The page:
Regularly check the weather broadcast to verify the visibility from Table Mountain (you can do so on the official website of Table Mountain), as this is often covered in fog and that will ruin your experience. In practice, if you can’t see the top of Table Mountain from the city, you won’t be able to see anything from the top! Make sure to also bring a jacket with you at it’s significantly cooler up there than it is in the city.
The best views of Cape Town are from Table Mountain, but the best views of Table Mountain are from Lion’s Head! The only way to enjoy these 360 degrees views of the city are by reaching the top of Lion’s Head on a hike. The trail is well marked, but there are bits and pieces were you will have to lift yourself up using hooks.
The same tips I have outlined for visiting Table Mountain apply for Lion’s Head: avoid hiking alone and don’t hike if you can’t see Lion’s Head from the city.
The one to Robben Island is one of the best day trips from Cape Town, perfect for anybody who wants to learn more about the difficult past of this gorgeous country. Used by the Dutch Settlers already in the 17th century to imprison and isolate unwanted people, Robben Island became famous for being the prison where Nelson Mandela – anti-apartheid revolutionary and eventually president of South Africa – was held for 18 years, along with many more political prisoners.
Once on the island, you get to visit the prison grounds on a guided tour led by a former prisoner. Afterwards, a bus tour will take you to all the most significant places on the island.
There are three daily ferries to Robben Island leaving from Nelson Mandela Getaway at the V&A Waterfront. The journey lasts about 45 minutes. I recommend opting for the earliest option, and the sea tends to get rougher throughout the day. You can book your guided tour here.
BONUS: Final Tips For Your Day Trips From Cape Town
Most of the day trips from Cape Town I have shared in this post can be enjoyed on a guided tour departing from the city. Yet, some make for the perfect road trip and if you can share the experience and costs with your friends, definitely opt for renting a car. Driving in South Africa is perfectly safe, but there are a few things that are worth reminding. The following tips are useful for everyone, but especially to anyone driving.
Beware of wildlife
Be extra cautious during when driving around the Cape Peninsula, as there will be lots of baboons hanging about the street, crossing the road suddenly and easily attracted to any food you may be carrying. Never take food out in the open, unless you are ready to confront an (aggressive) baboon. Don’t feed baboons. If you are driving, beware that they may be crossing the road or jumping in front of your car suddenly. Keep your windows closed or they may try to get in the car.
Keep spare change handy
Your guide will ask for cash to pay national park fees in case your tour does not include them, and you will need it for small items, drinks etc throughout the day.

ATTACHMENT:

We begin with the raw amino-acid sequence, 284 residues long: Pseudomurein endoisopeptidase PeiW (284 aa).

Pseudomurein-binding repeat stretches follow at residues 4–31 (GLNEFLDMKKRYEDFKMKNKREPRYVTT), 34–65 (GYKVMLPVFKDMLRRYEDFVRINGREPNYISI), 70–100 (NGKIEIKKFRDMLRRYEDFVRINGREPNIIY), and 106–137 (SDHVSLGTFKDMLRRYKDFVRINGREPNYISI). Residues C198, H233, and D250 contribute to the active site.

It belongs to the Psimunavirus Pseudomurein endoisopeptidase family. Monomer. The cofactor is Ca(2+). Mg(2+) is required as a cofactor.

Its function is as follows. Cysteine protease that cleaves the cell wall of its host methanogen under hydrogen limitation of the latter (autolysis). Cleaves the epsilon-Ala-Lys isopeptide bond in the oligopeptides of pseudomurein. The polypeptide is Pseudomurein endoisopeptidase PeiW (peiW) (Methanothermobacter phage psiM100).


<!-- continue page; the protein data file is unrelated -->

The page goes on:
If you are driving, keep spare change handy to pay tolls (only locally registered cards are accepted) or to pay when parking your car.
A common thing you will come across when driving in South Africa are people trying to help you park your car and suggesting they will guard it, and demanding cash for that. Unless they wear a badge, it is completely up to you to pay them, but you may want to avoid friction and still give them some small change. The same goes for people washing your windshield at traffic light – tell them to stop immediately, or give them a small tip.
If you are used to driving in the United Kingdom, Ireland, Australia or New Zealand (among other countries), this is a non-issue for you. But if you are used to driving on the right side of the road you will need to take extra caution at traffic light and intersections. If you think that shifting with your left hand may be an issue, consider renting an automatic car.
Always lock your car
You should keep your valuables out of sight – and not just after parking, but also while driving. Road crimes are common in South Africa – thieves often wait at road intersection for cars to stop to take the chance to rob them. Also remember that carjacking is unfortunately still quite common in South Africa.
Be back before dark
Avoid driving at night – for the many safety reasons you can imagine. So plan your day trips from Cape Town accordingly, leaving early in the morning and returning right after sunset at the latest.
Only get out of your car in designated areas
No matter how much you want to take a photo, wait for a good spot to stop safely.
Don’t pick up hitchhikers
South Africa isn’t the place to do so.
Road conditions aren’t great in certain areas, and that’s not good for the car. Besides, animals and people (even children) often cross the street unexpectedly. Finally, you may get a speeding ticket or – worse – be pulled over by the police.
Make sure to read my other posts about South Africa:
- A Guide To Renting A Car In South Africa
- What You Must Know About Driving In South Africa
- The Best Road Trips In South Africa
- 17 Absolutely Unmissable Things To Do In Cape Town
- Where To Stay In Cape Town
- 3 Unmissable Things To Do In Johannesburg – On A 24 Hours Layover
- 20 Fabulous Places To Visit In South Africa
- A Guide To The Things To Do In Knysna And On The Garden Route
- 6 Areas Where To Find Accommodation In Knysna
- 11 Reasons Why You’ll Love Phinda Game Reserve
- The Best Beaches In South Africa
- The Best Airbnbs In Cape Town